You are currently browsing the daily archive for Wednesday, December 7, 2005.

Today was the first day that I actually felt like driving after Saturday evening’s attempt to recreate Dorothy Hamill’s awe inspiring performance from the 1976 Olympics right on my front steps. I seriously doubt Ms. Hamill attempted a double loop-triple back flip like I did – and with as much success. I did not wear sequins, but damned if I don’t have a short hair cut with a slight bounce!

I first ventured to Meijer to get a light fixture for the boys’ game area in the basement. In the parking lot a car, cutting across the lanes, nearly bashed into the side of my car. Still, I hopped out of the car with a smile, and strolled through the brisk air, smiling.

I use as much caution in supermarket or store aisles as I do in parking lots. Today was no different as I strolled through the newly remodeled and restructured Meijer at the corner of Stroop and Wilmington. I paused at the corner near electronics and then proceeded into the main aisle. A stocky guy, with a long beard and wearing a ball cap whirred around the corner, causing me to jump back. As he passed quickly by – much faster than I could walk – he said, “You people don’t care about handicaps.” I don’t care for rude people. Before I could react, a second wheel chair nearly clipped me as it rounded the corner at top 1924 Indy 500 speed. He, too, had something to say about me being in the way.

Some of the aisles are narrower in Meijers due to the restructuring and it is more difficult to maneuver shopping carts. With the exception of Aldi’s, I normally take two boys with me so I can avoid using a cart – we fill up with what we can carry so unnecessary purchases are hopefully avoided. Today I had a cart for the light fixture. One gentleman came up from behind me at top shopping cart speed and was annoyed that I could not, or would not, maintain his speed – and I was NOT sauntering along. I was moving at DLJH speed which is not slow by any means. I pulled into an aisle to let him pass. I thought I heard him say, “Jeesh…” but then I don’t know if the comment came from me due to the stench of body odor and three week old smoke that reeked from his navy blue Carhart’s as he passed me, leaving me gasping for air.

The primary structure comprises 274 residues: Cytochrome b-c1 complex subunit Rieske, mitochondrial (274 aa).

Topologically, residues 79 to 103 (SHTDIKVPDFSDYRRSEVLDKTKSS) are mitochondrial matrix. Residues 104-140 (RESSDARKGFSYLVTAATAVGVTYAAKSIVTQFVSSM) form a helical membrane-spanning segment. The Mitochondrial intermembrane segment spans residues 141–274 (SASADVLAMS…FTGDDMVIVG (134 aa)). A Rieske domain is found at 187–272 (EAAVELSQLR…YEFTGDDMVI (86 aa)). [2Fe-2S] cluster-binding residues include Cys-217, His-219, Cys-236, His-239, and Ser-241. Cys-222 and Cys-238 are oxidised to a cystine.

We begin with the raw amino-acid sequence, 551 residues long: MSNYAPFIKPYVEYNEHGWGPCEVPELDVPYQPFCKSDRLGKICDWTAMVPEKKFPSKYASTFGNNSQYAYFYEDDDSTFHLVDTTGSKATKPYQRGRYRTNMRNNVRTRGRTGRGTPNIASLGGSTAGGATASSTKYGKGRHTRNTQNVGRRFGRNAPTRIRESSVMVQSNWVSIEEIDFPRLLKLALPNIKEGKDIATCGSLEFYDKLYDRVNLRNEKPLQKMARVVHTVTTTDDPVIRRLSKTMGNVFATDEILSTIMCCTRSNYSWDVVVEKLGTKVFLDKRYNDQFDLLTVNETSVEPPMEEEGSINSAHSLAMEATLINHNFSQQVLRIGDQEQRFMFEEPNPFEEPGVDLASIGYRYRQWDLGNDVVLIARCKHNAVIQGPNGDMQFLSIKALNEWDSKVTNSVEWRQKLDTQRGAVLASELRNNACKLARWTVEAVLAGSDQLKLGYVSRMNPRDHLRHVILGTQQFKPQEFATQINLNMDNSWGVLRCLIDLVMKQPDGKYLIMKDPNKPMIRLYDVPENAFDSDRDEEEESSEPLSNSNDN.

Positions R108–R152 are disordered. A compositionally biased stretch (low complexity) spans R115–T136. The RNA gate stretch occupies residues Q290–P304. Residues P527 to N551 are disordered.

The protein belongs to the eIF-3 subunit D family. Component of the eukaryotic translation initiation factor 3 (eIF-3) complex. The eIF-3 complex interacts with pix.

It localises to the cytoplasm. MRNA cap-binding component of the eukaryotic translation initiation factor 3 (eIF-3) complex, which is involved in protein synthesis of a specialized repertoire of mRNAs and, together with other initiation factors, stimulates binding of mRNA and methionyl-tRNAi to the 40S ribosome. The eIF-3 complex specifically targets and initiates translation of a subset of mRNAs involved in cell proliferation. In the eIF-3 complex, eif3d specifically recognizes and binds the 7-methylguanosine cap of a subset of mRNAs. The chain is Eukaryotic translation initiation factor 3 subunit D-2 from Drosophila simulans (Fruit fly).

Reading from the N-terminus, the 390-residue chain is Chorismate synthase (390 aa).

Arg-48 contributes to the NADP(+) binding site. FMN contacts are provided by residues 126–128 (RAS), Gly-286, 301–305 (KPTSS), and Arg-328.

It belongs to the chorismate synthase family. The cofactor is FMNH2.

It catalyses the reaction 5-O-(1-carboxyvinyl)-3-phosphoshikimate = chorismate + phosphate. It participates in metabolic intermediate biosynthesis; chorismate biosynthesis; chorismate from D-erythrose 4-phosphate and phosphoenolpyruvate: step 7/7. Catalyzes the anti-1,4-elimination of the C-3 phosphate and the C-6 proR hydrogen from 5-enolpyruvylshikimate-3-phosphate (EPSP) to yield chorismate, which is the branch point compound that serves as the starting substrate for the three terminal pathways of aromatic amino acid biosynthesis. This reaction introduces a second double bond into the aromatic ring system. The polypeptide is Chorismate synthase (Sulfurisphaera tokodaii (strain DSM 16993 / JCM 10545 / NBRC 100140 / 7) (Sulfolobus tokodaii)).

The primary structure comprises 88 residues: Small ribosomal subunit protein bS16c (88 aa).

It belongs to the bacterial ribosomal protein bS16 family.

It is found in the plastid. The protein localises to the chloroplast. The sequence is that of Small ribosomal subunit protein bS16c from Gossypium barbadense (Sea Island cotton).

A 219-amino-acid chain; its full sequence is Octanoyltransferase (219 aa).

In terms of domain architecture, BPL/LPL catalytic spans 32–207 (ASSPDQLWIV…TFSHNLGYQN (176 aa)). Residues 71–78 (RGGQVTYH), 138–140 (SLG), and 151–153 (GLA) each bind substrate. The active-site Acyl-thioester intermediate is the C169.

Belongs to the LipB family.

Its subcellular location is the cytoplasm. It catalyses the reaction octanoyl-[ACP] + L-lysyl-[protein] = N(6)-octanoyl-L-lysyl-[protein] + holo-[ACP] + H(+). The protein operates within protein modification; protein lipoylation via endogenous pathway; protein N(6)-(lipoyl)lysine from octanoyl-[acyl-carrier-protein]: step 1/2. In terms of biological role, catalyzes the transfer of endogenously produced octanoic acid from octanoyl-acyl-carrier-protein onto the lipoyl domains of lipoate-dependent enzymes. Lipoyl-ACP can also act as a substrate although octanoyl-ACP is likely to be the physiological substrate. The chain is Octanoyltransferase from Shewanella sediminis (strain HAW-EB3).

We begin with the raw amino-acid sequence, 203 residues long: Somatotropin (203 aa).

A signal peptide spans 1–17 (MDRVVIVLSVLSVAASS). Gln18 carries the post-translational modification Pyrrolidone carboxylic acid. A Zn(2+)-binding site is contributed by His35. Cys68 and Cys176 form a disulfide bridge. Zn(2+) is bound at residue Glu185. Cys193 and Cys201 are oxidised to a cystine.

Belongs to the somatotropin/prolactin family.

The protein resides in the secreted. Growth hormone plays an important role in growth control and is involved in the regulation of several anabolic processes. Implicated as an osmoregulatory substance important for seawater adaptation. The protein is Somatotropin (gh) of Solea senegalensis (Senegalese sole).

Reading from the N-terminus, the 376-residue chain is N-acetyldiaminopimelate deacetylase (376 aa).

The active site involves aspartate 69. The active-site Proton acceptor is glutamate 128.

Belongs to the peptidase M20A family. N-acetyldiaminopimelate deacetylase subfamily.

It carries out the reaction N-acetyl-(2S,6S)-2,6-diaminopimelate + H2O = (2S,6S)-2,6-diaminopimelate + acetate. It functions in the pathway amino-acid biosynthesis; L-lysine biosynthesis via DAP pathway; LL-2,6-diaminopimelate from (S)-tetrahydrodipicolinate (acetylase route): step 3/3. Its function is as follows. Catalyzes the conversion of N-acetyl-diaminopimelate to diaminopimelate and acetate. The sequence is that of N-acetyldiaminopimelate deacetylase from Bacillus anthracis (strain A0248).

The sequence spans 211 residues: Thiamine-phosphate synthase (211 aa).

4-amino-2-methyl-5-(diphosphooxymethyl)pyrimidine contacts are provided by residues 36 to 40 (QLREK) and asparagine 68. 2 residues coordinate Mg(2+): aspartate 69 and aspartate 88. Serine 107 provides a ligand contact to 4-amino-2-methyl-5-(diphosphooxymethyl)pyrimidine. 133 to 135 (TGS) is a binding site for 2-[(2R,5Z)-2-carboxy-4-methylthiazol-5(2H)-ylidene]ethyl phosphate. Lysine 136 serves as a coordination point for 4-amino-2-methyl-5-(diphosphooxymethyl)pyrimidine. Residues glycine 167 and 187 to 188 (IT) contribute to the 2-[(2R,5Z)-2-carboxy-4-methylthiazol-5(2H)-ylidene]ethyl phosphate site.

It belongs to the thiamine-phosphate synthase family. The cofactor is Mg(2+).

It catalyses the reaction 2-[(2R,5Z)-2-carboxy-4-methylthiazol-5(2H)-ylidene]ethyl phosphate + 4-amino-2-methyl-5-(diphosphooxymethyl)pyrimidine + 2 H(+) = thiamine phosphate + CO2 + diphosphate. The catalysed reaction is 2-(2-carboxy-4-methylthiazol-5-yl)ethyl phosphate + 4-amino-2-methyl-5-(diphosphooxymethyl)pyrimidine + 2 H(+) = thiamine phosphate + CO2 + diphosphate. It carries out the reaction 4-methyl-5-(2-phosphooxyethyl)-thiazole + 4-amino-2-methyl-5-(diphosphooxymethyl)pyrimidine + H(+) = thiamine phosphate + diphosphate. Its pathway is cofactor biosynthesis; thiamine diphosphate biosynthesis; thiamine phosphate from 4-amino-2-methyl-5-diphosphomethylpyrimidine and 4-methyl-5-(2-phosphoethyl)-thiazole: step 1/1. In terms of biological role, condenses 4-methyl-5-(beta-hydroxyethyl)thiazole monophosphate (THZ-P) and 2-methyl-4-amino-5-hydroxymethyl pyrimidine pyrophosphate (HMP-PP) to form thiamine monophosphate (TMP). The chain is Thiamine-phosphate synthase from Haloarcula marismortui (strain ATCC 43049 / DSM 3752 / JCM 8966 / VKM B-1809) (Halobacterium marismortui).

After gathering my items I hurried through the store to the check-out lane. I unloaded my items onto the conveyer belt (those black belts have fascinated me since childhood!) behind a disgruntled elderly lady who was fussing over the discrepancy between a listed price and the cash register’s. The associate got on the telephone, which I did not mind, as I was in no hurry. My items were unloaded and I moved the shopping cart around to the other empty carts. Another lady stepped into the line and I came around from the front since I could not get past her cart.

“You cut in line,” came this icy voice.

I turned to explain that I had simply taken my cart to the empty cart corral.

“You could have done it after your purchase.”

“Yes, I could have, but I decided to use my time wisely while waiting on this price check.”

With that, the elderly lady disputing the register’s price turned and said, “Well, I am sorry I have inconvenienced you, young man.”

Dear God!

“I wasn’t complaining at all, Mam. And thank you for calling me a ‘young man.'”